How to Take Emotion Out of Trading

GoPro ($GPRO) is a stock I had been watching for a while.

Since the week of its IPO on June 26, 2014, the stock showed tremendous potential for a high volatility new issue. It opened with an IPO price of 28.65 a share and just 3 days later the stock hit an intraday high of 49.90.

That’s a 74% jump in 72 hours. From that point forward it was on my radar.

It took a few weeks of being patient, but finally, around the third week of July, GPRO had consolidated sideways enough for me to get involved.

44.30 would be the trigger price.

Image 1 GPRO How To Take Emotion Out Of Trading

On July 30th, 2014 price broke though my buy level but I didn’t take the trade.

Why not?

The very next day GoPro would be reporting its first quarterly earnings report and it’s a rule of mine to not carry new positions through earnings.

It was a good decision because GPRO fell around 17% after reporting earnings.

But a 17% sell off only seemed to attract more buyers because it wasn’t long until it started rising again.

On August 26th I once again got my signal to buy but I didn’t take the trade.

Why not?

It had already extended too far from its recent base. It had covered too much ground in short order and I wanted to see more consolidation around this level before getting involved.

On 8/28 it exploded higher ripping from 44 to just shy of 50 in just one session. The following day GPRO jumped another 6% to $51.80, the chase was on, and I was left without a position in the stock.

Here is a chart from September 10th, just 11 days after passing on my second buy signal in GPRO.

Image 2 GPRO How To Take Emotion Out Of Trading

That’s a close at 68.47 almost 25 points higher than my buy point or a 56% increase in 11 days.

So every day for 11 days I get to witness this rocket ship climb higher relentlessly as if its only mission is to taunt me. Throw in your average days worth of social media, and it seems like everyone is cashing in on the idea but me.

If you’re new to trading then get ready, because this is the tug of war the markets are going to play on your psyche day in and day out.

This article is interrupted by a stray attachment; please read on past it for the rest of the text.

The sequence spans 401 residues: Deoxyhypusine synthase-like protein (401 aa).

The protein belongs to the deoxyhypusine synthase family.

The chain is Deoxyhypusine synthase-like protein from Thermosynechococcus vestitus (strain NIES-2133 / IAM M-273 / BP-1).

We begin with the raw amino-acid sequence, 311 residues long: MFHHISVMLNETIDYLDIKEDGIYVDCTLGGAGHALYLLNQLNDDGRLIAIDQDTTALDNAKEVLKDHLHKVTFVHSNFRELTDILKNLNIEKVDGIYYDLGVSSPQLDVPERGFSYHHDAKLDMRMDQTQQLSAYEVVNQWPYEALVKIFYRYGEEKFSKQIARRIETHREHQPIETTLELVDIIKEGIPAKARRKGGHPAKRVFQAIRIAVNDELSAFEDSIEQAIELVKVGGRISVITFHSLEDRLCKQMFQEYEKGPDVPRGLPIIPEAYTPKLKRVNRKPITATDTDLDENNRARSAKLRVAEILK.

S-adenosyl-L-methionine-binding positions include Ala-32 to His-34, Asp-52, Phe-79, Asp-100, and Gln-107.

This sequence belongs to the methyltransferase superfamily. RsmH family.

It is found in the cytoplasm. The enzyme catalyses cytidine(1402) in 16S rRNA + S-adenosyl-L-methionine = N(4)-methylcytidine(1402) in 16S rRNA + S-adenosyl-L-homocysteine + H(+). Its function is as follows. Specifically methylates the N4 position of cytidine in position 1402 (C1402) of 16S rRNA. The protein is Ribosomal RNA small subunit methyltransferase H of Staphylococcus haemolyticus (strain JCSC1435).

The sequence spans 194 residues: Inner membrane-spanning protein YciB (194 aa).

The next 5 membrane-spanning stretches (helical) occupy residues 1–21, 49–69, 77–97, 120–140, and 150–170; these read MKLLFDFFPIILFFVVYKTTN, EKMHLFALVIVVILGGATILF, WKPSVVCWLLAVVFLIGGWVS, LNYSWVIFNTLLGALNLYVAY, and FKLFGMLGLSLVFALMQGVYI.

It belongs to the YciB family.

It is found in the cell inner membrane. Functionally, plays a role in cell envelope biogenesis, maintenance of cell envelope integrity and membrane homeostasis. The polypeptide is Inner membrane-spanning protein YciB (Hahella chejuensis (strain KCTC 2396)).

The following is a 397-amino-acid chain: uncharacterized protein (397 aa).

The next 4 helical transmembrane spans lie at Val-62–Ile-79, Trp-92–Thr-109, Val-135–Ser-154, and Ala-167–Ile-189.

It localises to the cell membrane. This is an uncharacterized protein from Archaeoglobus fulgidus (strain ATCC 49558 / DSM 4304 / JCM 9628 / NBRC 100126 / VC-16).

If you are someone who likes to dwell on the past then you are going to have a tough time adjusting for situations like this.

When I first started trading, something like this would trigger me to do something reckless like jump into a revenge trade, or cause me to chase a stock when I shouldn’t.

It took a while before I developed a strong enough internal resistance to suppress that degenerate behavior.

How to take emotion out of trading

I made a decision on 8/26 not to take this trade. My reasons were to error on the side of caution and not take, at the time, an aggressive setup.

Once that decision was made, nothing else mattered, it was out of my hands. To steal a line from Mr. Wonderful of Shark Tank, “GPRO was dead to me”.

I don’t care what happens to it, or where it goes, there’s no changing the decision I made. The only concern of mine is finding the next setup ready to rip.

I learned years ago, the hard way, that getting attached to an idea, or a position I am in, is a sure way to lose lots of money.

The more you can detach yourself from the daily noise and drama of the markets the better off you will be.

Most of how I detach myself to trades is by never having an opinion on what a stock should or should not do.

By relying only on the market to dictate my buy and sell decisions, I effectively transfer my need to be right, to something out of my control, the market.

Truly embracing that line of thinking, will go a long way in setting your ego free.

Markets are always going to test you in ways just like this. Trades you didn’t take will rip higher without you, and the ones you do take will quickly stop you out.

There’s always going to be another trade waiting for you around the corner.

It’s your job to make sure you’re clear minded and ready to act when it arrives.

Good luck out there.

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Evan Medeiros

Evan is the founder of the Trade Risk. With 25 years of coding experience and a B.S. in computer science, Evan brings a systematic discipline to investing in the stock market.

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